ARF: It’s open-ended. I am looking for collaborations all the time. And since Hong Kong is stopover for curators that are going to South East Asia, Australia, China…it’s a great place to be and to find new relations that can help the organisation. Right now the collaborations that I mentioned are happening with Tate Modern and White Chapel, the organisations I already mentioned. We are also planning a collaboration with the Liverpool Biennale. The partners we have been working with, for example, Chalk Horse and Gallery Ver, they operate in a different way than we do because they are commercial but, why we work with them, is because part of what they do is totally non-commercial. The way they operate started as an artist collective which is very interesting for us. But to find pure not-for-profit organisations that we can relate to is not easy in China.

KG: What is your focus for the long-term?

ARF: I’m looking into ways I can concentrate a bit more on the projects. For international projects, I would like to do a little bit more with larger projects. Concentration rather than… For the moment it is a bit like a blanket. I think it has been good that we have been everywhere. That’s why we’re now getting invited to things like No Soul For Sale or like White Chapel because people know about us. I think in a way it’s been good that we’ve been doing many, many projects because it’s given us a chance to select what we want.

[Excerpt in translation:}

随着香港正在筹备于5月26日开始的第三界香港艺术博览会,InBrief为您带来由红盒子撰稿人Katie Grube和Para-Site艺术空间总监Alvaro Rodriguez一次实地采访,主要探讨目前香港展览策划的发展方向,包括最近Para-Site与艾未未和维托・阿康西的合作。在线阅读全文,摘要如下:

KG: 让我们先谈谈Para-Site正在进行的项目吧,你曾经提到过你认为在悉尼艺术实验场的“亚洲问题”展将是为一系列的群体表演或者展览提供的话语平台。


KG: 你能更多地讲讲有关艾未未和阿孔奇合作吗?

ARF: 这个项目一年多以前就开始邀请艾未未。关于阿孔奇工作室的创意,我提出了那个想法因为在这两个艺术家有着相似的发展理念,尽管两者之间有巨大的概念差异。但无论艺术家还是建筑师对进行这个项目都非常感兴趣,所以我们提供我们的空间来做这个事情。这是对于习惯处理小型项目的Para-Site来说着手这样两个大工作室的项目是不寻常的,因为我们毕竟是一个只有四人的团队。

KG: 对于艾未未的展览,你们会展示建筑效果图吗?

ARF: 我们会将画廊空间划分成虚拟的网格。我们打算玩一个游戏,但是这游戏就是这虚拟探讨过程中他们将占据展览的空间内的结果。他们会发送给我们他们讨论的结果。他们两个每周都将从纽约和从北京进行电话通话进行有一个交流和探讨。这将有助于发展和界定在八个星期内的项目的发展方向,虽然每个工作室的最终进度会有所不同,但是他们最后会提交自己的项目、图纸、文字和模型等。因此,在一开始画廊将会相当的空,但它会在这个项目快结束的时候更新和充实。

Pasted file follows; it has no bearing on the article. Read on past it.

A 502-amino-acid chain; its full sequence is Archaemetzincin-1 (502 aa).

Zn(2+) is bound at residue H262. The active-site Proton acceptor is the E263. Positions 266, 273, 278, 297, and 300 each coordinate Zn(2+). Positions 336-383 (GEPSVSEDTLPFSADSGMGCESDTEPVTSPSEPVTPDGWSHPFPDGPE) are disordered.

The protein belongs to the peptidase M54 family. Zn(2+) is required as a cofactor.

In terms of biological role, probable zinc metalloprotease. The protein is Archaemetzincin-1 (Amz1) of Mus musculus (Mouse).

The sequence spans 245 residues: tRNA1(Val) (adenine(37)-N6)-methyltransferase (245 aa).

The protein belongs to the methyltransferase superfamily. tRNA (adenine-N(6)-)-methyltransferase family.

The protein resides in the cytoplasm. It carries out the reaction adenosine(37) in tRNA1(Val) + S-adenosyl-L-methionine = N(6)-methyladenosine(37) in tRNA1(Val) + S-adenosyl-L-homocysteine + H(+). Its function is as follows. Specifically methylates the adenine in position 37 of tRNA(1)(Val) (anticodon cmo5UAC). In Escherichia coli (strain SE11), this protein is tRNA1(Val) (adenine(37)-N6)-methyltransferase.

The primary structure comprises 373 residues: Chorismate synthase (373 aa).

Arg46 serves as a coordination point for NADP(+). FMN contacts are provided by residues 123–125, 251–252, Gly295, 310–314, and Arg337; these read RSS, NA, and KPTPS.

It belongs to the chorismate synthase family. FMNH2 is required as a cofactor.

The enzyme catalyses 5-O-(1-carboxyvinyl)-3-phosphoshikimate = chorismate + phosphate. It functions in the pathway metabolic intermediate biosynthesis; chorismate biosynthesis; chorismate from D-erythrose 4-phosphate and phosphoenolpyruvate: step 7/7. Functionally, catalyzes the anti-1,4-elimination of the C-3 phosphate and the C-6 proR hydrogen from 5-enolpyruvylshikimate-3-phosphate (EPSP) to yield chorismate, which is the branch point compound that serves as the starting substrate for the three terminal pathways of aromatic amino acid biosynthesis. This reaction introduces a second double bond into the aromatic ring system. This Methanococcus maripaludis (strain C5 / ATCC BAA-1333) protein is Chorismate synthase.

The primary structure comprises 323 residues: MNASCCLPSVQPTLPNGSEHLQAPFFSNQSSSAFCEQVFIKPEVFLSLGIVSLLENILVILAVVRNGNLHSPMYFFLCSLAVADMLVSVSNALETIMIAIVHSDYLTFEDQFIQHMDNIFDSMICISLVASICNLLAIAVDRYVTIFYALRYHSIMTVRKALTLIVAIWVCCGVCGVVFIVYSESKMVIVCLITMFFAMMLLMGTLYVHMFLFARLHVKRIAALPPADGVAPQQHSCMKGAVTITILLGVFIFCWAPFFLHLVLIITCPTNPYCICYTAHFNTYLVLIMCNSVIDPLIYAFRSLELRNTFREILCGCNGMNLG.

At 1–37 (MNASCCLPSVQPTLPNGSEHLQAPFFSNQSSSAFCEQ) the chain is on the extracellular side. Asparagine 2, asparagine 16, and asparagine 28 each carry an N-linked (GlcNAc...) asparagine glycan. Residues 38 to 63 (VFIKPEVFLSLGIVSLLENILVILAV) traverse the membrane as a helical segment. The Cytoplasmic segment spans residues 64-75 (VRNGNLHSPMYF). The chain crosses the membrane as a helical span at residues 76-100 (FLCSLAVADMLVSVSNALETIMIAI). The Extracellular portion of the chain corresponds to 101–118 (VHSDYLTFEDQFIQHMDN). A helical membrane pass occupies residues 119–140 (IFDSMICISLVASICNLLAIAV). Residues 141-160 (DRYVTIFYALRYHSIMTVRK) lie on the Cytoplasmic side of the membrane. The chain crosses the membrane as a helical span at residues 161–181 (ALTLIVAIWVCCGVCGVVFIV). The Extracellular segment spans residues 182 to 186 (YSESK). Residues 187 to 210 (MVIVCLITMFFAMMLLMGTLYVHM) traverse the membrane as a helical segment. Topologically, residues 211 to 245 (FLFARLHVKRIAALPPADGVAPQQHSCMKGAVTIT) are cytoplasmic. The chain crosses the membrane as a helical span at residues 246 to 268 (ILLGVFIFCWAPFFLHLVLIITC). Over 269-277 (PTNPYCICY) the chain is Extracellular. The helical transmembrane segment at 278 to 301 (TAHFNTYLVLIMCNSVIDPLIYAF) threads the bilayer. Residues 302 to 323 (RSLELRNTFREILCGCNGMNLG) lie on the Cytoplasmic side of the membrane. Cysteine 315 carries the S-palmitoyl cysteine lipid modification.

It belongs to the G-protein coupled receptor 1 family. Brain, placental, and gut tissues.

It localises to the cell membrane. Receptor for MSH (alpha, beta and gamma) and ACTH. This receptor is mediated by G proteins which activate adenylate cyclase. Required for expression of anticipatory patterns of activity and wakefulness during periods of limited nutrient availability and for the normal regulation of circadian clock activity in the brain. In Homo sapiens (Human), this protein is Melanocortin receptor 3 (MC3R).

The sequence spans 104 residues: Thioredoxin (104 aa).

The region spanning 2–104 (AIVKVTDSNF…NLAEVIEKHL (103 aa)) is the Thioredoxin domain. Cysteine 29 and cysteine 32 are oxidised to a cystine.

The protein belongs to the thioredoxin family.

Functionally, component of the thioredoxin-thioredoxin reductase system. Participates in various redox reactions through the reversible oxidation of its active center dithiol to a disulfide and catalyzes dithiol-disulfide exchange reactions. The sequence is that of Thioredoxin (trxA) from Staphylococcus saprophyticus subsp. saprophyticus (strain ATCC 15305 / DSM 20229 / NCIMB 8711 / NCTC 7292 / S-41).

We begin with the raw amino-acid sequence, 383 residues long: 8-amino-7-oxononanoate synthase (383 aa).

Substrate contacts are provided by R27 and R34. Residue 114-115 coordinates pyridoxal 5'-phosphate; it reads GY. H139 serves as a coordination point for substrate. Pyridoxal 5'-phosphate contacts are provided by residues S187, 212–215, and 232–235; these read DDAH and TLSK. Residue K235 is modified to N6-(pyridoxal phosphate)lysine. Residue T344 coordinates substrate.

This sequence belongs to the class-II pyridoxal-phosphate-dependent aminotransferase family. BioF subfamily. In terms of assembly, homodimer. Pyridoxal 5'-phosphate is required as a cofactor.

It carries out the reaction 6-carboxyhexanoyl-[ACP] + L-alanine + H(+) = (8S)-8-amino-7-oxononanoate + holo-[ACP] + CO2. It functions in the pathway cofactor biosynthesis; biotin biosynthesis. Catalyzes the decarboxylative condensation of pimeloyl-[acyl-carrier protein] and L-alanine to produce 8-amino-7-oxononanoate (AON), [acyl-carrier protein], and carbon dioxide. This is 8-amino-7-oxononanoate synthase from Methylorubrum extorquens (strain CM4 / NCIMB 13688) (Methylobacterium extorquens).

May 7, 2010

We are now working on the project at full speed. At first, more than a year ago I didn’t really know what to expect from it, although of course I had my own guessing. It has been a long task to get both studios to start communicating, at first everything was really slow, for about a year. Now things are happening at light speed. The gallery space has become a diary that both studios are using for a work in progress. I agree that one strong component is the research on the process, the most interesting part is that the result is multilayered and complex. Very much in concordance with Vito Acconci’s concept of contemporary skimming, which is based in the possibility of access to knowledge in the 21st Century, it is about width and not depth. I like this thought. Both studios have managed to find their own space within the project and be coherent with their respective practices.  The project is about accumulation, about use of space, about sound, about life, conversation and ideas. Every week the project changes with successive additions. We are currently working on what I call a “sound installation”, with 12 channels and a succession of speakers suspended from the ceiling including the conversations from both studios. We have received the design for the sound part from Acconci Studio that is working with ARUP for this, at it makes complete sense to focus on users and not viewers, as the architect mentions.

Ai Weiwei is contributing a series of 128 photographs that record the whole process from Hong Kong to Beijing and back, we are getting them printed in Beijing, and next week we should have them plastered on the walls, according to the virtual grid of 70x70x70 cm cubes that we have prepared in advance. Other layers of photos that will cover the previous ones will be plastered later on. We have also received a huge parcel from Ai Weiwei Studio. Here are some photos of the parcel in Beijing, and here in Para/Site. Inside there are some models that we are placing in the installation.

Also, more online conversations will follow between the studios. The public can participate if they come to Para/Site Art Space. It is all part of the working method, its like an open source computer language.


May 7, 2010

The collaboration with Vito Acconci at Parasite Art Space is an effort in figuring out ways to collaborate, ways defining the actual process of working together. Through the development of a gallery project we are to think the formation of a city.

Urban planning deals with limits. In actual living, rules come after facts, matters of convenience and temporality overrides control. In a densely populated city like Hong Kong, the formation of structure and existence in low income neighborhoods make more sense compare to central planned areas. One could readily discover and observe the charms and intelligence in the traces of living.

This exhibition adapts to logic of urban growth, a stream of work, conversation, resource, text, pictures, images and recordings layered to whatever form they may take. The work here may be interpreted as culture in the end, but not an event intended for culture.

Ai Weiwei

May 6, 2010


May 6, 2010

Here are some images of the exhibition. It opened last week. We are getting ready also for our projects in Hong Kong with Acconci Studio and Ai Weiwei and No Soul For Sale in Tate Modern.